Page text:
When conidia of Cochliobolus miyabeanus were held for 5 hours at 28°C under increasing hydrostatic pressures (100-500kg/cm2), the length of germ tubes decreased with increasing pressure, and their forms changed from filamentous to elliptical to spherical. In control germ tubes the nuclei were scattered in a cell, whereas at 200kg/cm2 the nuclei were clustered. No germination occurred at 600kg/cm2 and above. When conidia which were obtained by compression at 100-700kg/cm2 as above were kept under suitable condition for germination on slide, ordinary germ tubes elongated vigorously from abnormal germ tubes and from ungerminated conidia. Percentage of abnormal branching in these germ tubes increased with increasing pressure.
When conidia of Pyricularia oryzae were compressed at 0, 500, 1, 000, 1, 500, and 1, 800kg/cm2 for 10 minutes, the germination was reduced from 97% to 16%. The infectivity of these conidia to rice leaves was correspondingly reduced. At 0-1, 000kg/cm2 the number of conidia with appressoria exceeded those with ordinary germ tubes, whereas at 1, 500 and 1, 800kg/cm2 conidia with appressoria were less than those with germ tubes. With increasing pressures (0-1, 800kg/cm2) the number of susceptible type lesions decreased from 7.5 to 0.5/10cm of rice leaf, whereas the number of resistant type lesions remained approximately constant at 1/10cm. When conidia of Cochliobolus miyabeanus were exposed to increasing pressures as above, the germination and infection were reduced, but not as much as with P. oryzae. Conidia exposed to pressures above 1, 500kg/cm2 formed smaller lesions on rice leaves than those exposed to lower pressures.
About 2% of commercial kidney bean seed (variety Topcrop) were found to be infected with the charcoal rot pathogen, Macrophomina phaseoli (Maubl.) Ashby, and an average of 6 viable microsclerotia were detected in the contaminated dirt per 100g of these seeds. The field soil of the commercial seed producing area was assessed to contain an average of 11 viable microsclerotia per g of air-dried soil, and kidney bean plants grown in the soil became infected under greenhouse conditions. Pathogenicity test of a total of 6 isolates, 2 each from seed, soil, or contaminated dirt of seed showed that soil isolates were a slightly more pathogenic than others. An average rates of disease incidence (from diseased plants, M. phaseoli was always reisolated) of these 6 isolates were 21.9% at the temperature of above 30°C, and 10.5 at 26°C. Infection rates including visually healthy plants with M. phaseoli-reisolation were 32.2% above 30°C, and 21.0% at 26°C. M. phaseoli present in commercial seed and field soil has a potential ability to become virulent pathogen under favourable conditions.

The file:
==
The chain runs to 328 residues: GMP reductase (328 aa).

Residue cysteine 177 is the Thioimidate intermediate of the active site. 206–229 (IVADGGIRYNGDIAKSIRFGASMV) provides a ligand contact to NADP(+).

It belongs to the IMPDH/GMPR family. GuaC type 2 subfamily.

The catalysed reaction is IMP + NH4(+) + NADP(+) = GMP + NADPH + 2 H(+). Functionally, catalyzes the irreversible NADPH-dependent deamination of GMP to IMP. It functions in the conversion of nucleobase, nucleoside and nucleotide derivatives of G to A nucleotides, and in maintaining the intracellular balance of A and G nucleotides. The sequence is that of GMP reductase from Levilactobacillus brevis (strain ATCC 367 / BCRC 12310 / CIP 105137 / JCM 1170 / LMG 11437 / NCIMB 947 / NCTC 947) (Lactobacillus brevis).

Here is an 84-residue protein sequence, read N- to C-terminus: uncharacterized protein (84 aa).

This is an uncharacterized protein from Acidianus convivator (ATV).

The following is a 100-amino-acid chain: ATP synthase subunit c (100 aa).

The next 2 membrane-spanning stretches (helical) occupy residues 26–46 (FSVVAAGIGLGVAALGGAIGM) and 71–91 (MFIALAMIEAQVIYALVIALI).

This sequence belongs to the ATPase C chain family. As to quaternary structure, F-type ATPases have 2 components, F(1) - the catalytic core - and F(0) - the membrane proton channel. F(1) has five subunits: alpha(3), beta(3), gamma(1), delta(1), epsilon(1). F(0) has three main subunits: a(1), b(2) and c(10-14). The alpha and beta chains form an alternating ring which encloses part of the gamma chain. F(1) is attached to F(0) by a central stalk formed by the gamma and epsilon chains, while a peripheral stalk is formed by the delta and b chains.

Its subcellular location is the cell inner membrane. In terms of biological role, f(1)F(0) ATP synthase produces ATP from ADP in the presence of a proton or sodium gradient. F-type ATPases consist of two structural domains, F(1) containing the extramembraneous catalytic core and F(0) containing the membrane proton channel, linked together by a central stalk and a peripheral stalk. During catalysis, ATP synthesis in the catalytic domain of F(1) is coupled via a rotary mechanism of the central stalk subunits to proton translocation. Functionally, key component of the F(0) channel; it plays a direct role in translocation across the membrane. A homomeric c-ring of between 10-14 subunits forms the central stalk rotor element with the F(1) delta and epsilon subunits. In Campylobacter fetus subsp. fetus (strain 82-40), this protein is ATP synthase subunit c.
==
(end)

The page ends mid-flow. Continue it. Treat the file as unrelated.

Among 50 different isolates originated from field soil, kidney bean seed, or contaminated dirt of seed tested, 5, 11, or 16 respective isolates formed pycnidia on dried hypocotyl segments placed on 1.5% water agar under artificial light of 2, 000-3, 000lux at 30°C, natural light in shade at 26°C, or at fluctuating temperature of 18-42°C, respectively. Among them, isolates no.12, no.51, and no.179 were rather excellent in pycnidium formation. Environmental conditions such as temperature and light are influencial for pycnidium formation in addition to the inherent ability of pycnidium formation in the respective isolates.
Eighteen to 23% of commercial kidney bean seeds tested failed to emerge, and 7.5-14.5% of them produced diseased seedlings when seeded in pasteurized soil. Rhizoctonia solani or Colletotrichum lindemuthianum were isolated from these diseased seedlings. Fungi associated with 3 different lots of surface-sterilized commercial kidney bean seeds (variety Topcrop) were examined to study fungal flora of these seeds. A total of 1, 036 fungal isolates obtained from 6, 390 seeds of these 3 seed lots were classified into 24 genera. The major 5 genera were Alternaria, Fusarium, Colletotrichum, Chaetomium, and Rhizoctonia, making up 86% of the total isolates. Kidney bean plants became diseased in the pasteurized soil artificially infested with Colletotrichum lindemuthianum, Rhizoctonia solani or Macrophomina phaseoli isolated from these seeds. Fusarium oxysporum showed very weak pathogenicity. One per 22-41 commercial kidney bean seeds was infected with at least one of the aforementioned pathogenic fungi.
Anastomosis phenomena among 234 isolates of Rhizoctonia solani (Thanatephorus cucumeris) indicated that 214 isolates fell into one of six groups (AG-1∼AG-6) and 20 isolates were not assigned any one of groups. In the course of hyphal contact there were three cases, a) hyphae of two isolates were attracted each other, b) hypha of one isolate was attracted by hypha of another isolate, and c) these attracting phenomena were not observed and fusion was left to chance. Anastomosis within one and the same isolate was perfect fusion. Anastomosis between isolates from the same group was imperfect or contact fusion. It was observed that the imperfect fusion resulted in the death of fused and adjacent cells. Most isolates fell into AG-1 were those from rice plant, sugar beet, and soils. Most isolates of AG-2 were from soils, flax, and Cruciferae. All isolates of AG-3 were from Solanaceae (mostly potatoes). The majority of isolates of AG-4 were from Leguminosae and sugar beet. The majority of iaolates of AG-5 were from soils. Most isolates of AG-6 were from sugar beet and soils to which sugar beets had been cultivated. It is suggested that there may be pathological and ecological differentiation in R. solani.